Moving to London, Southcott began selling paper “seals of the Lord” (at prices varying from twelve shillings to a guinea) – basically ‘Get Out of the Apocalypse Free’ Cards which supposedly ensured the holders’ places among the 144,000 people who would be elected to eternal life. She spent the 1790s recording a series of prophecies communicated to her, she maintained, by a ‘Spirit of Truth’; worldly events (war, famine, etc) signalling the impending end of days. The theology she developed set out a role for herself, partly identifying her with ‘The Woman Clothed with the Sun’ described in the Book of Revelation (which features in a famous engraving by William Blake); empowered with the redemptive power of God, who would tale part in a war on heaven; she also foretold that a ‘Shiloh’ or prophet would appear immediately before Jesus’ return (again derived from Biblical writings)

The World Turned Upside Down

Southcott’s prophecies began to gain her followers, as her writings became wider known across the country. By 1814 she had gathered at least 12,000 adherents, although the movement was estimated as influencing many more; accurate figures are hard to nail down. Many of her followers had previously cleaved to Methodism, like herself, to other fringe Christian churches and to prophets like her near-contemporary Richard Brothers, The millenarian ferment could take wildly divergent forms: on one hand millenarians could by politically quietist, avoiding action for reform or social change in the immediate because they viewed the Second Coming of Jesus as imminent and that would sweep worldly structures away, but just as easily, millenarianism could evolve into the urgent compulsion to bring the Second Coming about by collective action. As Southcott was beginning her career this dangerous dichotomy had already landed Richard Brothers in prison, Brothers having spooked the authorities after predicting the downfall of Parliament and king George III in apocalyptic language so violent that it came close to echoing the revolutionary agitation of France. As during the years of the English Revolution, religious fervour and dreams of the apocalypse and everyday social change went to some extent hand in hand. Millenarians hanging out in London taverns rubbed shoulders with very earthly radicals, with ideas mingling at the fringes, producing individuals like James Hadfield, who tried to shoot king George III in 1800, convinced it would help bring about the Millennium. Figures like William Blake, who mixed religious millenarianism with radical desires for social justice, are not unusual in this evolving, fertile brew of milieu.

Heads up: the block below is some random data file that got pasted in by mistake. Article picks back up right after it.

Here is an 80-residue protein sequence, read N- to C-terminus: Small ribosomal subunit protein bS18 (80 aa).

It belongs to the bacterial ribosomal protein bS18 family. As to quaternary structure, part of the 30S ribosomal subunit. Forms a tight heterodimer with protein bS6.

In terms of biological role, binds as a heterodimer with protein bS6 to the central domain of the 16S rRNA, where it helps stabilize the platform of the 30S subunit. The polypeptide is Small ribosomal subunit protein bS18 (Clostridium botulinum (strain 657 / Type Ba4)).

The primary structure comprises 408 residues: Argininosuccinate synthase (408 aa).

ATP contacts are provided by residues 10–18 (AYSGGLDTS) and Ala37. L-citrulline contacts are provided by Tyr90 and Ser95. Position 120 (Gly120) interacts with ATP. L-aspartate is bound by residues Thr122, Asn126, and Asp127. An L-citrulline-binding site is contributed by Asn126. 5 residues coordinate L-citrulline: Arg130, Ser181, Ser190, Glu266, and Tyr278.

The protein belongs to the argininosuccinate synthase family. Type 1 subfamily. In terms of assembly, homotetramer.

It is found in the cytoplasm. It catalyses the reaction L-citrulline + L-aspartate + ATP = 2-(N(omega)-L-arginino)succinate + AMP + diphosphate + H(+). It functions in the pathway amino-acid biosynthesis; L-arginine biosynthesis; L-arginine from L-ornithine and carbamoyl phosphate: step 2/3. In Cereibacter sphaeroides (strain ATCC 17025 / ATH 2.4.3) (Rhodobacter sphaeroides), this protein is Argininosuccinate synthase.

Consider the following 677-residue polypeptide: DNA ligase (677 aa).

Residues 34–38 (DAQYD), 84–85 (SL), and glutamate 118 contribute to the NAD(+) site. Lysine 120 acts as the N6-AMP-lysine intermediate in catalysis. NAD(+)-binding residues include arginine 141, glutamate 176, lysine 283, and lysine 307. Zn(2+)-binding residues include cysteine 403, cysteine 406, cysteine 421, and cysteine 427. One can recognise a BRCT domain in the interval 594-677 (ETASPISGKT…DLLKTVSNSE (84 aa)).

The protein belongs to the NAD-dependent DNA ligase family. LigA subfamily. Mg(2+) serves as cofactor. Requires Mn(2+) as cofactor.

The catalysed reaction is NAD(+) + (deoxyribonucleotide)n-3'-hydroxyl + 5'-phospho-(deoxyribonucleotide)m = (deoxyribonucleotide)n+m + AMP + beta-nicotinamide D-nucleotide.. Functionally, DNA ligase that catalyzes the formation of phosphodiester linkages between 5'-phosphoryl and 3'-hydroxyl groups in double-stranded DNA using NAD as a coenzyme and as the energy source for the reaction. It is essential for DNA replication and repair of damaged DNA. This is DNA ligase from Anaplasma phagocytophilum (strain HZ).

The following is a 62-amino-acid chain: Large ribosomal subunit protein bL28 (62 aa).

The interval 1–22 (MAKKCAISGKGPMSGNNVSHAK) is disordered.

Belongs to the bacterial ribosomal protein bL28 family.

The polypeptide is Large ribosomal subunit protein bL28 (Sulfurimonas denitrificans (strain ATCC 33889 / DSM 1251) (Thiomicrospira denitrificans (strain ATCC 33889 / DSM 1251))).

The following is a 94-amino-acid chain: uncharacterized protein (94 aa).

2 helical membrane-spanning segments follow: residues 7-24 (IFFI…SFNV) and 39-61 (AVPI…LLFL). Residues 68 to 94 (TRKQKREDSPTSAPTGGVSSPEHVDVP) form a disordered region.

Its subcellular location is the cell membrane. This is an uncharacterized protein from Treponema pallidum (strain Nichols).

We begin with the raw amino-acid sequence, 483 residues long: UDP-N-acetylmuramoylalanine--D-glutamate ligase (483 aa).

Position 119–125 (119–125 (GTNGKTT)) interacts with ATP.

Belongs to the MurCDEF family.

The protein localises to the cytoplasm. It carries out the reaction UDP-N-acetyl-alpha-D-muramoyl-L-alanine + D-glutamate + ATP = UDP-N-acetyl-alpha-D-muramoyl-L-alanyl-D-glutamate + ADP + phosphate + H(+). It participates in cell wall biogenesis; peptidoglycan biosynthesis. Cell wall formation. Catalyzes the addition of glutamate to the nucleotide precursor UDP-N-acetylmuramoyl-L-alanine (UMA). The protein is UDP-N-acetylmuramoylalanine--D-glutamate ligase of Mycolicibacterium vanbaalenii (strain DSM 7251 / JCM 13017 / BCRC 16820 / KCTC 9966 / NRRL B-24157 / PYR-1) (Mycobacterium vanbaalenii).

Many of Southcott’s followers (in common with the adherents of other prophets, Methodists and other sects) were of plebeian origins; the dream of overturning society appealing most obviously to those whose lives were often bitterly hard, faced with oppression, poverty and arbitrary powers above them. The massive social upheaval of the Industrial Revolution, the dislocation caused by enclosure, the political cataclysm represented by the French Revolution, were all combining to give birth of a varied, shifting, many-faceted sense of a world changing being turned on its head. Southcott herself, however, specifically opposed radical politics and warned her readers against following the reform-minded and republican paths. ‘Rebellion is as iniquity and Idolatry’, she wrote, urging her followers to ‘not trouble themselves about politics or parties and have no connection with desperate Men… avoid contention or strife’. She wrote a book in reply and opposition to Thomas Paine’s Age of Reason, and declared her support for the English monarchy.